DTF opposes proposed reconstitution of DCE as Delhi Technological University
The DTF has sent the following letter to the Visitor. Similar letters have also been sent to the Chancellor, the HRD Minister, the Lt. Governor and the Chief Minister of Delhi and the Vice-Chancellor, University of Delhi.
University of Delhi,
andThe President of India,
Sub: Reconstitution of the Delhi College of Engineering as Delhi Technological University.
We seek your attention to the undesirability of the proposed reconstitution of the Delhi College of Engineering as Delhi Technological University in ‘The Delhi Technological University Bill, 2009’ adopted by the Delhi Assembly. The Delhi College of Engineering is at present affiliated to the University of Delhi.
The proposed reconstitution will have adverse academic consequences for the University of Delhi as well as for the Delhi College of Engineering.
1. With the severing of Engineering faculty from it, the University of Delhi would become academically poorer. It should be noted that the Academic Council of the University of Delhi has on many occasions discussed strengthening of interaction between various disciplines. It has also set the goal for closer interaction between science and technology in an attempt to transcend the established division between the two. Taking away the Delhi College of Engineering would amount to a severe academic setback.
2. The Delhi College of Engineering will also suffer for the same reason once it is cut off from a reputed truly multidisciplinary University.
3. Further, there is a larger issue relating to the idea of a University espoused in the bill. Snatching away quality specialised institutions from existing universities to create specialised ‘universities’ is a matter of concern. The recently submitted Report by Prof. Yashpal committee to the UGC has rightly warned against such specialised universities that lack in basic faculties of sciences, humanities and social sciences.
4. Before introducing the bill, neither the College faculty nor the University of Delhi was asked for its opinion on the issue by the Delhi Government. The refusal to consult the faculty that is going to be the core of the proposed new university calls into question the Government’s sincerity towards academic excellence.
5. Instead of creating much needed new academic institutions, the Delhi Government has in the past repeatedly sought to take away existing ones affiliated to the University of Delhi. A few months back, there was a move to take away regular (non-professional) colleges funded by the Delhi Government for another state university.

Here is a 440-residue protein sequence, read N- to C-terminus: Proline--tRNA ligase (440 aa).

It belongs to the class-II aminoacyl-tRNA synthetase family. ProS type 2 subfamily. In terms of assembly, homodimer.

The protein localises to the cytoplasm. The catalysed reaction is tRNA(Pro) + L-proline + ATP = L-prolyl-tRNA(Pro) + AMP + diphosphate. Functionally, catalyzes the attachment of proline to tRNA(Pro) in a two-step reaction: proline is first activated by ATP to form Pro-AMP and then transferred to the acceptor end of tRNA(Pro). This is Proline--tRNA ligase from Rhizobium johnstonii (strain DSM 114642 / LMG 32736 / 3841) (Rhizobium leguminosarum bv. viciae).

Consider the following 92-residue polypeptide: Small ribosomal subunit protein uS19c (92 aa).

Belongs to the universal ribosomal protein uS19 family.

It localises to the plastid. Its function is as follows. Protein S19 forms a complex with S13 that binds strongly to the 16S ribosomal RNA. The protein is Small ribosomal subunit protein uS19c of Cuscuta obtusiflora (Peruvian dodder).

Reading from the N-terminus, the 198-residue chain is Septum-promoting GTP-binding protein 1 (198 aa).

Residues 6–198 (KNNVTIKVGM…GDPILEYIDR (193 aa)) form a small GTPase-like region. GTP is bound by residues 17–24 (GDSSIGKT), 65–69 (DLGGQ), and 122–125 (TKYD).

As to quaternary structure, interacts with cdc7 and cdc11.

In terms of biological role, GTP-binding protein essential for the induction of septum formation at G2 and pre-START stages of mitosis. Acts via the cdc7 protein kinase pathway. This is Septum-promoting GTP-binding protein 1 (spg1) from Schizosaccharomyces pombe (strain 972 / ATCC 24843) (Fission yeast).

6. The intention behind such repeated attempts is to claim that the Delhi Government is committed to expansion in education while it only seeks to turn these institutions into commercial enterprises selling ‘self-financing’ courses to those who can pay.
7. In the case of the reconstitution of the Delhi College of Engineering, the Financial Memorandum accompanying the bill states that there is no need for additional Non-plan budgetary requirements and that for the proposed 300% expansion in intake of students can be met though fees, etc. The entirely self-financed expansion entails the conversion of a reputed public-funded institution into a commercial entity.
8. The Bill deprives the basic right of defence against unfair changes in their service conditions to the existing employees of Delhi College of Engineering and the future employees after reconstitution. Clause 37 of the bill stipulates a Board of Arbitration, heavily loaded against employees. The employees have been denied the right to challenge the decision of the Tribunal.
Much of the existing problems in the Delhi College of Engineering arise from governmental control over the administration of the college. Problems such as not filling up vacancies and delayed implementation (non-implementation) by the Delhi Government of even the last AICTE recommendations on pay and other benefits, authoritarian and bureaucratic control over governance have adversely impacted the institution.
In view of the above we urge you to intervene so that the ill-advised reconstitution of the Delhi College of Engineering does not take place. Instead, positive changes can be made to the status of the college by converting it into a constituent college of the University of Delhi as is the case with University College of Medical Sciences. That would be in the academic interest of both the University of Delhi and the Delhi College of Engineering.
Rajeev Kumar Kunwar